Friday, October 2, 2009

Patent Law

"Companies love to complain about liability lawyers who shop around for plaintiff-friendly jurisdictions. But when then have a patent case to prosecute, they do the same thing. ... Microsoft says the verdict is flawed and vows to appeal, but the clock is ticking: The Tyler , Tex. judge gave the software giant just 60 days to remove the offending feature from Word or stop selling the program. ... The Eastern District's [Texas] so-called rocket docket 'gives defendants little opportunity to engage is discovery that might invalidate weak patents,' complains legal scholar Theodore Frank in an American Enterprise Institute paper. ... Many corporations, especially drug companies, like to sue in Texas. ... Judge Jon T. Ward of the Marshall court laughs when asked if it was appropriate for J&J to sue in the court it once argued against: 'Wghen I was defending patent cases in private practice, I used to argue against this venue myself'," Daniel Fisher at Forbes, 7 September 2009.

Is "discovery" the issue? If so, is it defendants' decreased ability to engage in discovery abuse to wear plaintiffs down?


Anonymous said...

What happens when the Supremes decide Bilski?

leading edge boomer said...

One type of lawsuit that has been flourishing in East Texas occurs when someone purchases a bankrupt company simply for some obscure patent that company holds but was never able to capitalize upon. The business has floursihed partly as a result of the success of tort reform in Texas; former PIA's (Personal Injury Attorneys) have reconstituted themselves as PIA's (Patent Infringment Attorneys).
Most cases (like most personal injury cases) are settled for five figures merely to avoid the expense and hassle of going to trial. However, once in a while a real nugget turns up that the anti-corporate courts in East Texas can turn into a huge windfall for the profiteers and their attorneys.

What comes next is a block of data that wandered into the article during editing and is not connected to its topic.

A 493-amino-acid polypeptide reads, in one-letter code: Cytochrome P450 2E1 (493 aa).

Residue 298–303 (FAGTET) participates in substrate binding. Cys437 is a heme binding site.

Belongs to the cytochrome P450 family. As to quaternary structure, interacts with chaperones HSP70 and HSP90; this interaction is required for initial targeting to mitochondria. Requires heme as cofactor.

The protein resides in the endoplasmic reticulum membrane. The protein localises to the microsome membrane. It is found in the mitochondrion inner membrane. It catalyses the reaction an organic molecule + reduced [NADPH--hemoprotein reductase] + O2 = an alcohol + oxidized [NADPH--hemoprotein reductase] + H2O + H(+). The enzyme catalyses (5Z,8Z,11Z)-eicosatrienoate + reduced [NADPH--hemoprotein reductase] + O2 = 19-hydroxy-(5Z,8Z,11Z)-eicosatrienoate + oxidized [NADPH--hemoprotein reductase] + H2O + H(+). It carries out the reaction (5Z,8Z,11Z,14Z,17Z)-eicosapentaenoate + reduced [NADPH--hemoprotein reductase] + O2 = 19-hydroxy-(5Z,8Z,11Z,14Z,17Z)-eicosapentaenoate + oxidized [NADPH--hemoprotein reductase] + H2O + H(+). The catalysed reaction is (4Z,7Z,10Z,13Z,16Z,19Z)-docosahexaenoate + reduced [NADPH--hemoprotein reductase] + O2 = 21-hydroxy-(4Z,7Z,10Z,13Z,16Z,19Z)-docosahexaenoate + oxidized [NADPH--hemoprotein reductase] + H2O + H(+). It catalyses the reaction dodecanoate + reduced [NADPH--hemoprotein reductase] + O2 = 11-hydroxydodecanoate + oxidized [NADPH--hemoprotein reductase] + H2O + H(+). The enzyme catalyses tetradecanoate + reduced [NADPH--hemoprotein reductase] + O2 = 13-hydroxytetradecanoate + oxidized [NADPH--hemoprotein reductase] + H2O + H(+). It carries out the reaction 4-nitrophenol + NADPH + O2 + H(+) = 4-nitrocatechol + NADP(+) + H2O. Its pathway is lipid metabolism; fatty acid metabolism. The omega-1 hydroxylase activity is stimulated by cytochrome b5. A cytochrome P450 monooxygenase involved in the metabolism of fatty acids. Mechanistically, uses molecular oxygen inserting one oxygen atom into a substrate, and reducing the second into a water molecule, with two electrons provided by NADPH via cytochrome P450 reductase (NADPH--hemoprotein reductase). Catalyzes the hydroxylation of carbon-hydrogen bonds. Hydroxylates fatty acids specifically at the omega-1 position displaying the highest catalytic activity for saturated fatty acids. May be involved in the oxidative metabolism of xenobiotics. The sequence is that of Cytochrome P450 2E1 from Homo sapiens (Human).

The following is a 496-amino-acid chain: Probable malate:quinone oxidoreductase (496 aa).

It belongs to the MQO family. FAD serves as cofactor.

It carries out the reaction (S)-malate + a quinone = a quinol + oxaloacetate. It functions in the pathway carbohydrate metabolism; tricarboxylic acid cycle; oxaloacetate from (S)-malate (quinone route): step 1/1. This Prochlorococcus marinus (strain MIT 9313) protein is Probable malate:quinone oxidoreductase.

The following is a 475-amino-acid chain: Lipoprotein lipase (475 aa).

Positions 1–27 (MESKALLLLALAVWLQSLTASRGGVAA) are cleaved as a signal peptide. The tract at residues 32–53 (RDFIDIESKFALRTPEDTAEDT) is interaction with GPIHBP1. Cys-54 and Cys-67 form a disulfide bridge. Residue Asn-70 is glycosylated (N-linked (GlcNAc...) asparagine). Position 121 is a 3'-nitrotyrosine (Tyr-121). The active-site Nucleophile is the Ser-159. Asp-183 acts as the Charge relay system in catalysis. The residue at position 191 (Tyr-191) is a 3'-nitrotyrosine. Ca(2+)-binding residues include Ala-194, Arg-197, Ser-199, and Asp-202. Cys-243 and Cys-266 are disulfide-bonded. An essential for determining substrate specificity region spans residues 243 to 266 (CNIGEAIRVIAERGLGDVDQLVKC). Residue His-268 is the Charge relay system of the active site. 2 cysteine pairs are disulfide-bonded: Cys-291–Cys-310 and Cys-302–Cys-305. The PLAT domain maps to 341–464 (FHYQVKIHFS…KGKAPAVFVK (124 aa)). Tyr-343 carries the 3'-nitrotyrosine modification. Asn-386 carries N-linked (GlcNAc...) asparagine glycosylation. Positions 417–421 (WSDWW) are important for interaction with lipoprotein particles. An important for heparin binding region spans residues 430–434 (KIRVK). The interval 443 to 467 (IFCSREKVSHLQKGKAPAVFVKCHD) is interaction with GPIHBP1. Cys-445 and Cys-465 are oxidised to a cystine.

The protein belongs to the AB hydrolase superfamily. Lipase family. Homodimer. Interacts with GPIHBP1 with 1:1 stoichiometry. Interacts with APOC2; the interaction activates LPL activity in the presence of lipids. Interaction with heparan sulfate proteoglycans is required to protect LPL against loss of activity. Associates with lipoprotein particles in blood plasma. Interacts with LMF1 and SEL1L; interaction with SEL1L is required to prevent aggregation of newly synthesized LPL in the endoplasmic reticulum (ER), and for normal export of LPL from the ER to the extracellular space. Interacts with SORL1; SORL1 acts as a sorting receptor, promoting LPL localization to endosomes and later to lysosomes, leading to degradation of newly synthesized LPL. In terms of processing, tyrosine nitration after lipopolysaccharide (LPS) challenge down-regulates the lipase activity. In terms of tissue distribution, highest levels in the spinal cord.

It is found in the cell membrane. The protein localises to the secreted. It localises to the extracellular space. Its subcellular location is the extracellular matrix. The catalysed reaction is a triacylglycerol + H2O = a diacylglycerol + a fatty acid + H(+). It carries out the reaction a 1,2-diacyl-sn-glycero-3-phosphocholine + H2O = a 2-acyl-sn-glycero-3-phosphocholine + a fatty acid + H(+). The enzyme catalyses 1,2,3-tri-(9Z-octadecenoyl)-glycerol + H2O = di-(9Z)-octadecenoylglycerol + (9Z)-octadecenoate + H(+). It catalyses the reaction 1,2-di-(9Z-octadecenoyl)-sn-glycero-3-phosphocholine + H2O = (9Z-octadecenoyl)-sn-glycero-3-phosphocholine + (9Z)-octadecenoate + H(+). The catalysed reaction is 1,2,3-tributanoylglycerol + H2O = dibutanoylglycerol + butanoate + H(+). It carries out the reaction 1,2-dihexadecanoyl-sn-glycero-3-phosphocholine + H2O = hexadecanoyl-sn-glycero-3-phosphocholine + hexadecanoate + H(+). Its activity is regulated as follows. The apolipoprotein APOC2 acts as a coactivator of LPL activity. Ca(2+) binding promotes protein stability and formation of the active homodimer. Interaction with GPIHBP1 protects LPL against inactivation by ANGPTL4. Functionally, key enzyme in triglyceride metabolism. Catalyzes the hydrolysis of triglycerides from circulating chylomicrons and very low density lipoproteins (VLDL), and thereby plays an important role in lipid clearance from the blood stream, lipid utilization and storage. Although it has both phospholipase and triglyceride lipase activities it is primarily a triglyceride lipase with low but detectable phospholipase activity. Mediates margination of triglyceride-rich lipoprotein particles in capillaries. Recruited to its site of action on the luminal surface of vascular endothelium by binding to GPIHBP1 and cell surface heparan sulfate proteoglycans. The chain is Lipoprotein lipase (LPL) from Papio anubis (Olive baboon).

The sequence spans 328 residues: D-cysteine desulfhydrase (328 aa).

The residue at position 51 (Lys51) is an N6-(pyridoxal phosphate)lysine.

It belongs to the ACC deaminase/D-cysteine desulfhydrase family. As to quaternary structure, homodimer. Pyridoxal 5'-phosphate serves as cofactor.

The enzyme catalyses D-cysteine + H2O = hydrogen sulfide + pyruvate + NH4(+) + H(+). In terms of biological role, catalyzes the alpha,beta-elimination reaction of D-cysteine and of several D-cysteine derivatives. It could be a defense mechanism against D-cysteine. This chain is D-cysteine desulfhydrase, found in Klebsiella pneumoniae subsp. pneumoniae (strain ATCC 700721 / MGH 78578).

Just another example, among many, of people who add nothing to the productive economy getting rich.

Anonymous said...

A pstent is property. If penalties for intellectual theft are not severe, large corporates and unscrupulous small companies alike would run roughshod over intellectual property rights.

gatopeich said...

Patent system, as banking, probably costs more than it produces.

Anonymous said...

Patents can be protection against predator corporations.

And the patent system can cost more than it produces.

Both are likely true.

Anonymous said...

Whether for ideological reasons or just downright stupidity, LEB fail to see the single most important reason that picking up a bankrupt company's patents is useful: small companies could not get financed on the front end if there was no possibility of return on the back end.

Patents need to matter, whether practiced, as a means to get funding, or in the portfolio of some troll. Patents are what make it possible for the small guy to someday become the big guy.